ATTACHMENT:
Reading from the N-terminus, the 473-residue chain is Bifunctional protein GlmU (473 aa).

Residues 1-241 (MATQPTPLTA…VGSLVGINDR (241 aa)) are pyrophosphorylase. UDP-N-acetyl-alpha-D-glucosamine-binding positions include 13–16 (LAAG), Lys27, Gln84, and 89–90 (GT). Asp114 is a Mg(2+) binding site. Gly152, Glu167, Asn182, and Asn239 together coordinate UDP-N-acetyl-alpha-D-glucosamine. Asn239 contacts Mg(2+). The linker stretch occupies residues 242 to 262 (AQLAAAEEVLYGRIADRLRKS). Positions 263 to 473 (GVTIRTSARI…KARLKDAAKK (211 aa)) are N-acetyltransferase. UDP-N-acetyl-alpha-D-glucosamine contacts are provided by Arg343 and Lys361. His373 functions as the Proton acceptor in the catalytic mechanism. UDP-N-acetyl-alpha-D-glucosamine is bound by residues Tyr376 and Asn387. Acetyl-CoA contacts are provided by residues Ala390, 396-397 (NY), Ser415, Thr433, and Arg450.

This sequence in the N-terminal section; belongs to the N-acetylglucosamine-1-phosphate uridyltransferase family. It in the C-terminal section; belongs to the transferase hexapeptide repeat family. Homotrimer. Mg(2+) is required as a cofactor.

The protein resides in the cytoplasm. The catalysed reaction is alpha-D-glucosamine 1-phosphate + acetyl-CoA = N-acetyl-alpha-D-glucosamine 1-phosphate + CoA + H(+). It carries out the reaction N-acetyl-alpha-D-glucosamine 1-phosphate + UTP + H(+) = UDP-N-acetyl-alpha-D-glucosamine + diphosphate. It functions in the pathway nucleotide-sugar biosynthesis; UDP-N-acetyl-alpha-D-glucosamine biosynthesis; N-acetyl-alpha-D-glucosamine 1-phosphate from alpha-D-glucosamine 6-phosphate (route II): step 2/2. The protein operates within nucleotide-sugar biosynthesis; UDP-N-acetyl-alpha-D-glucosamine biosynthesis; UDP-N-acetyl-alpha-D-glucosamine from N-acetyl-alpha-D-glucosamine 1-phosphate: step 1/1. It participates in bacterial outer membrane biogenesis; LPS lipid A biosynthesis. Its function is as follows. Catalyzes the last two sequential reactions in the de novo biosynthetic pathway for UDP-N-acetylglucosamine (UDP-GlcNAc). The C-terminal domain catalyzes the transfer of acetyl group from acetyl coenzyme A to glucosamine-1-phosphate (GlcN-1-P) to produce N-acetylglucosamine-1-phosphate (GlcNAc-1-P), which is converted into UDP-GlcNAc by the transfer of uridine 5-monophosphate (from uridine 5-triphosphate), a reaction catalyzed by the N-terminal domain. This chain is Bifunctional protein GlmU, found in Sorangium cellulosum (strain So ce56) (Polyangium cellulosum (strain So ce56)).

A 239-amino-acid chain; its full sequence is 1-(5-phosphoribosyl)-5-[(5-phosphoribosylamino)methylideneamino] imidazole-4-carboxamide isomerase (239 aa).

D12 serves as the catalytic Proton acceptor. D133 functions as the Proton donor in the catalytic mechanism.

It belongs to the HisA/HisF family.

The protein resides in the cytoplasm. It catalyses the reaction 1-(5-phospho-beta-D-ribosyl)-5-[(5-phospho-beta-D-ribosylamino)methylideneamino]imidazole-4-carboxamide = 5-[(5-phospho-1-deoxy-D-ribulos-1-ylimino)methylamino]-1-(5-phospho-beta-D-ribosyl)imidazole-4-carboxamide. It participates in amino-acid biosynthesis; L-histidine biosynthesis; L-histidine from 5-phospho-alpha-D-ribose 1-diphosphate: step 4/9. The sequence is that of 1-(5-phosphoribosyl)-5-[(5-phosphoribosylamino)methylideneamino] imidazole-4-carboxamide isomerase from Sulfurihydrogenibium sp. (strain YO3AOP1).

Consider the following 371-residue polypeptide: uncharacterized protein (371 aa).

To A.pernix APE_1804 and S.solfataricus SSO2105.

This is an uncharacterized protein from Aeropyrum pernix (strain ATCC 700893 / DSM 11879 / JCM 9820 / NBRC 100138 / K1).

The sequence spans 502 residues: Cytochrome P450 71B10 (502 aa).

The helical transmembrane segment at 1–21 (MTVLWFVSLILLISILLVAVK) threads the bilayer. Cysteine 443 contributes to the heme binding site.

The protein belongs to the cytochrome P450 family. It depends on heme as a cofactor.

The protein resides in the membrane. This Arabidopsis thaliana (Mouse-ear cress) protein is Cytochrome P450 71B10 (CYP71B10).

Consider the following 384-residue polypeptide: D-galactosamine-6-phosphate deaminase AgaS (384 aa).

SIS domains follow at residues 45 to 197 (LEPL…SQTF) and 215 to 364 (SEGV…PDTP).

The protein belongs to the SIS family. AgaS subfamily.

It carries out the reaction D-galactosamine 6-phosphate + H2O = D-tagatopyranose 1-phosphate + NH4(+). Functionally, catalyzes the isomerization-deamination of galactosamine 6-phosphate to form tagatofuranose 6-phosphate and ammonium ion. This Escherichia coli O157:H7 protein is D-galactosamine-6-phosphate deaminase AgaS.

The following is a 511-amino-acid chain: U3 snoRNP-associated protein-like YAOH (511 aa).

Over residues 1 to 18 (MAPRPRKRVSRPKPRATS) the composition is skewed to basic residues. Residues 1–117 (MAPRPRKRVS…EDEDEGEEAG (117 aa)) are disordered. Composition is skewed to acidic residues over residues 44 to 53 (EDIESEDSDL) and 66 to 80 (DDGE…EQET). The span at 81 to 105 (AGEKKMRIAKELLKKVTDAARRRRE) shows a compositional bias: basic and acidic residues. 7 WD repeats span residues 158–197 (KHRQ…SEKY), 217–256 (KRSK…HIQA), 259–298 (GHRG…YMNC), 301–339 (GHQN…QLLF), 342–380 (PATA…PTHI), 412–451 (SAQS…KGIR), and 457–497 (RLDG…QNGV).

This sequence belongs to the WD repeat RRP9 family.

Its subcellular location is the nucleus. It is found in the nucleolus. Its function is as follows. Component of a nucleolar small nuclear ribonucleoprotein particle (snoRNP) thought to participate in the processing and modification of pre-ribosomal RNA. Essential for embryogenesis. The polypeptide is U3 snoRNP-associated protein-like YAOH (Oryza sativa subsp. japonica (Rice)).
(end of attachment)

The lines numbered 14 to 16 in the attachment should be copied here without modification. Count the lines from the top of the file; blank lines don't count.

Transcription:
The protein belongs to the cytochrome P450 family. It depends on heme as a cofactor.

The protein resides in the membrane. This Arabidopsis thaliana (Mouse-ear cress) protein is Cytochrome P450 71B10 (CYP71B10).

Consider the following 384-residue polypeptide: D-galactosamine-6-phosphate deaminase AgaS (384 aa).